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Australia police inquiry of mining firms should extend to Somalia
SUNDAY EDITORIAL | A cozy relationship between Puntland administration officials and the Australian company’s executives has given local officials unsurpassed political power.
3 Feb 3, 2008
It is with genuine interest that one reads a recent article by major Australian newspaper, The Age, which publicly disclosed an ongoing Australian Federal Police (AFP) investigation into "alleged misconduct and dubious practices in the developing world" by Australian mining firms.
According to The Age, political parties and Oxfam Australia have openly called for the Australian government to create a "mining watchdog" to oversee the activities of these firms in developing countries. The article reveals that corrupt practices on the part of Western firms aiming to exploit poor regions the world over for natural resources is so rampant as to warrant an official investigation by the AFP.
Although the article did not specifically name companies in the AFP's three ongoing investigations, the mere fact that mining firm corruption is getting the attention of Australia's largest law-enforcement organization is a welcome feat. It is also a wonder if Somalia, that troubled Horn of Africa country, is on the AFP radar at all.
Since 2005, a resources debate has raged across Somalia following a controversial agreement between a feeble regional administration, Puntland State, and an Australia-based mining company. That agreement, which drags to this day, has led to bloodshed, political scandal and a deteriorating security situation in one of Somalia's more-stable regions.
A cozy relationship between Puntland administration officials and the Australian company's executives has given local officials unsurpassed political power, which has in turn led to local clans to take up arms. Although the Puntland Constitution does not allow the region's leaders to sell off chunks of Somali territory, regional President Mohamud "Adde" Muse presses on with his unilateral exploration agenda.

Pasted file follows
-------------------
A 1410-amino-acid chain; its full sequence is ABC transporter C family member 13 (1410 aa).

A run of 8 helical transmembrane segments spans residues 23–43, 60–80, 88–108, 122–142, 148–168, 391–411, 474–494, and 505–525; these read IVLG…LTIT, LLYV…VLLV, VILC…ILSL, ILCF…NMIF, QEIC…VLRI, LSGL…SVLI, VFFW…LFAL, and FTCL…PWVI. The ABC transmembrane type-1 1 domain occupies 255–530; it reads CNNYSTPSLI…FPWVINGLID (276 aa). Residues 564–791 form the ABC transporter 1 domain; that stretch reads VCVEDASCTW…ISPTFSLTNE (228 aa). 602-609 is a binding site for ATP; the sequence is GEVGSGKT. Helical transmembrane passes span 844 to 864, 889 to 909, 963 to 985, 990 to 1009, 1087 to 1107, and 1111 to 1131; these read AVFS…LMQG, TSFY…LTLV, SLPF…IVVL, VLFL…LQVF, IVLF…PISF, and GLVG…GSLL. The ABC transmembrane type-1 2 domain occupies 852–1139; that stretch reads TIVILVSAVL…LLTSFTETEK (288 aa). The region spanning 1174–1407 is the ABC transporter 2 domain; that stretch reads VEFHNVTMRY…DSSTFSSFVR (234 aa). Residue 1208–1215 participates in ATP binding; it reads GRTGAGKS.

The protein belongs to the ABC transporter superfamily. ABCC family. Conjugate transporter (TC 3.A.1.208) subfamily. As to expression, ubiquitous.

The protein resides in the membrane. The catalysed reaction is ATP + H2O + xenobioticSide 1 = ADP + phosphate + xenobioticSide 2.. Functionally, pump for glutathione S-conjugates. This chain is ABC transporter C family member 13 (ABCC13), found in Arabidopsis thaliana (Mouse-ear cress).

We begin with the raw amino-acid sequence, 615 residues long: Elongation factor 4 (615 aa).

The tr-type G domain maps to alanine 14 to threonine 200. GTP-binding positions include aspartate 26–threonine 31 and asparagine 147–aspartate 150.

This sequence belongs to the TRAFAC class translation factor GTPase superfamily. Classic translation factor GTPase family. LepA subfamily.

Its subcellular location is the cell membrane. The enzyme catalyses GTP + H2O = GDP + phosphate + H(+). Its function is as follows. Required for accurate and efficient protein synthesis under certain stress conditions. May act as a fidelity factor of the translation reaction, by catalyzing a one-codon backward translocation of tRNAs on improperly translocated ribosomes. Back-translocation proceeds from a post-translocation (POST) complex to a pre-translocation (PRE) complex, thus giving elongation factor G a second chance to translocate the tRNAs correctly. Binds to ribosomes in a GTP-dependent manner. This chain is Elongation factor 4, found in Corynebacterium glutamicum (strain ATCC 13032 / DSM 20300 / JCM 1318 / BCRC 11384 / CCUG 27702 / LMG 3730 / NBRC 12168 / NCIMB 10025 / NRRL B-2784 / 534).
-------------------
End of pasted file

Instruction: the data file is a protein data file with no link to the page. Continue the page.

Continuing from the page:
Local clans in some of Puntland's regions, including Sanaag and Bari regions, have organized clan fighters to take up arms against Puntland security forces, whose aim is to bring foreign explorers to the region by military force. For example, in March and April 2006, at least ten people were killed in violent clashes between Puntland troops and local clan fighters from Sanaag region.
The Australian firm's relationship with Puntland has led to the appropriation of hundreds of thousands of dollars to Puntland officials. Yet, Puntland civil servants and security forces have not been paid in months and concerned ministries are barely operational. Local sources say that donated money never makes it to Puntland government faults, part of a region-wide financial scandal that has turned Puntland, once strong and stable, as a land of the verge of disorder.
Furthermore, the leading characters behind the exploration push, including President Muse's close relatives, are also board members with the Australian firm in question. This not only creates a conflict-of-interest, but it also reinforces the local clans' entrenched belief that the Puntland leader is attempting to invade and control the resources of other clans by force.
Thus far, the Australian firm and its foreign partners have not succeeded in their scheme to explore Somalia, by silencing the opposition through the implementation of military force. All Somalis know that military force, in its most brutal form, cannot silence whole clans.
We only have to look towards Somalia's capital, Mogadishu, where disgruntled clans have ascertained that the mighty Ethiopian army did not spend a single peaceful night on Somali soil.
We here on the Garowe Online Editorial Board call on the Australian Federal Government and the AFP to extend the ongoing mining firm inquiry to Somalia before it is too late and the war-torn country becomes East Africa's Sierra Leone.
Source: Garowe Online Editorial